Next, MD-87’s always have the screwdriver tailcone. It was the plane that introduced it, and it was soon incorporated into the production line for all MD-80’s.
MD-87’s have very different strakes on the engine nacelles. Much longer, and moved forward, touching the intake lip.
This is the standard, short strake on MD-80’s.
This is the much longer strake on an MD-87. Thanks to SAS for painting them a different color than the nacelle.
Another angle, showing how it curves around near the intake lip.
Finally, possibly the most nitpicky and subtle thing in this entire guide. (Even more so than early vs. late DC-9 WBF). The pylon root leading edge fairing!Up until the MD-87, MD-80 pylons simply attached directly to the fuselage, same as a DC-9’s. But the MD-87 introduced several drag-reducing features, such as the screwdriver tailcone, and pylon fairing. Both of these features were soon incorporated into the production line, and thus all MD-80’s built after 1988 have them, and all planes designed afterwards (MD-88, MD-90, etc) have them as well.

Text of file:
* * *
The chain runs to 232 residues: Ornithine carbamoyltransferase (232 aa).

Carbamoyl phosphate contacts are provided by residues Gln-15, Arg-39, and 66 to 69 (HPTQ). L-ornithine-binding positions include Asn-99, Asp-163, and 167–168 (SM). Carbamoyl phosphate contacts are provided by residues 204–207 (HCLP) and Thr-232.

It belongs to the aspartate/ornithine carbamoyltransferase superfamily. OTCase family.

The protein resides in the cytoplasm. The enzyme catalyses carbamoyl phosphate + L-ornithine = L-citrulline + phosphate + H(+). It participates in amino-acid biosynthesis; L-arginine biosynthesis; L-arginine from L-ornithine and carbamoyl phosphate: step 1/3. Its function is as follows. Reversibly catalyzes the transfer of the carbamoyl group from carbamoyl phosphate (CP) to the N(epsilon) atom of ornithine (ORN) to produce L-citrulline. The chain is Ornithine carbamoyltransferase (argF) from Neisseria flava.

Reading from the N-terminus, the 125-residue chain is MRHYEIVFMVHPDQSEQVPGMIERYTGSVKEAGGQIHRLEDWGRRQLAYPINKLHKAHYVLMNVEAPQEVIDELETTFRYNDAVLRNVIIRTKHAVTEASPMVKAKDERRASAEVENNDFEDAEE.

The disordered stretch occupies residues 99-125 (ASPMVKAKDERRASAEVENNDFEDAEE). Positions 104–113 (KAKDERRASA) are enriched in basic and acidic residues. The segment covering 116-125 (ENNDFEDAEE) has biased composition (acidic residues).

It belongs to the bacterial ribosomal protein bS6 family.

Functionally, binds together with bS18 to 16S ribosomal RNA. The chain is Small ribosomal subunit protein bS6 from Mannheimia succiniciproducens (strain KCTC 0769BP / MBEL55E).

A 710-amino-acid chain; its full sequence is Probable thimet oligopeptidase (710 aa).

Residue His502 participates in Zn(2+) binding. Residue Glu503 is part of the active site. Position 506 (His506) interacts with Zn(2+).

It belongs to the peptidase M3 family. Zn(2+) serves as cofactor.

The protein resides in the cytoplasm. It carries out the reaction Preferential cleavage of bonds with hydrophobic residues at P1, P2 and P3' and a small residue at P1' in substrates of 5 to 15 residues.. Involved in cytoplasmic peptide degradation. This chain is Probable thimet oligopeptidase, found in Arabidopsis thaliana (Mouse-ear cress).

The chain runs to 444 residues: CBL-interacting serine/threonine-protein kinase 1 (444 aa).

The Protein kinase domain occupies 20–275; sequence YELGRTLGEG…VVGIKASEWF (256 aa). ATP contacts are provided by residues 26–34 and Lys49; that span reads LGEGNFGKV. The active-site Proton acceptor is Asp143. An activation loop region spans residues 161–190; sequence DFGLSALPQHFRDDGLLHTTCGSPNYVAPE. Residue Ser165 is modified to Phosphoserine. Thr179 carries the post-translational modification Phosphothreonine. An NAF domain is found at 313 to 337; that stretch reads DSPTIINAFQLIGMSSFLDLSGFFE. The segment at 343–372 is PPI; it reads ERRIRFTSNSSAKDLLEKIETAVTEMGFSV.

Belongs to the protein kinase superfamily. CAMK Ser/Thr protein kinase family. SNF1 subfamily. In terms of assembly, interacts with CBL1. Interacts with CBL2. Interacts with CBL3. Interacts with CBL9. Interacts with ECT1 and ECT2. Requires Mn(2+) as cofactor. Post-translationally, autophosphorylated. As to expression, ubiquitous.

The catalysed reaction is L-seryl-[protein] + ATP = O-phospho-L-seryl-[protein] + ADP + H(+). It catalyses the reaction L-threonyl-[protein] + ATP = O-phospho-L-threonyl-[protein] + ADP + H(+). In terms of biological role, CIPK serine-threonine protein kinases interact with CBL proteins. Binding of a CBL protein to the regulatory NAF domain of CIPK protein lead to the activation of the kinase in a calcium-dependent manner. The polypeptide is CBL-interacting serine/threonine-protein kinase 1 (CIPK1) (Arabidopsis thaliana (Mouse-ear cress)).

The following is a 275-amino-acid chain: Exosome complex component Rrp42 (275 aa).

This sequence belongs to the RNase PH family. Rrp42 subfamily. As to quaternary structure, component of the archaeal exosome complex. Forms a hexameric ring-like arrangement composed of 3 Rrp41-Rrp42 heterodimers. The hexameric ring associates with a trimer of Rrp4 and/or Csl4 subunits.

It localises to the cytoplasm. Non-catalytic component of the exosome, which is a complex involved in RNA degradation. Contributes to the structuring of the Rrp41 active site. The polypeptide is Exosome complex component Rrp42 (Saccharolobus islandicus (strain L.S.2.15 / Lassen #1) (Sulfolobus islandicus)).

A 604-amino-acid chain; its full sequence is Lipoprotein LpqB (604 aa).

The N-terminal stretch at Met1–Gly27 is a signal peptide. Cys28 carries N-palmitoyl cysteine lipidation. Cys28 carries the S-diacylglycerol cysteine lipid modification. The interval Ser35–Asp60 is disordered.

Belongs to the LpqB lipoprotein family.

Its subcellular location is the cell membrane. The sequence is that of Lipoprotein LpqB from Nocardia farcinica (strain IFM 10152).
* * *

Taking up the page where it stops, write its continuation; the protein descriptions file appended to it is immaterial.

This is the standard MD-80 pylon without a fairing.
This is an MD-80 pylon with the fairing. It’s a very tiny fairing, blending the leading edge of the pylon into the fuselage. Here are some more pics showing it up close. It’s much easier to see if the pylons are bare metal (as they often are) since the fairing is composite and must be painted.
Yes, I could only ever find pics of the #2 pylon’s leading edge.
Finally, MD-87’s introduce the low-drag flap hinge fairings. However, even I cannot tell them apart. I do believe it is nothing more than “they fit together slightly better, reducing gaps between parts by .02 inches”. (MDC likes to do that, simply reduce the gaps between parts to reduce drag–LOTS of that occurred on the MD-11’s drag-reduction program)
Essentially an MD-82 with an upgraded cockpit. Physically identical to the MD-81/82/83. Always has all of the drag-reducing features the MD-87 introduced, like the screwdriver tailcone and pylon fairing. 150 built in all, 125 of them were for Delta. First eight were built as -82’s with pointed tailcones, then modified into -88’s.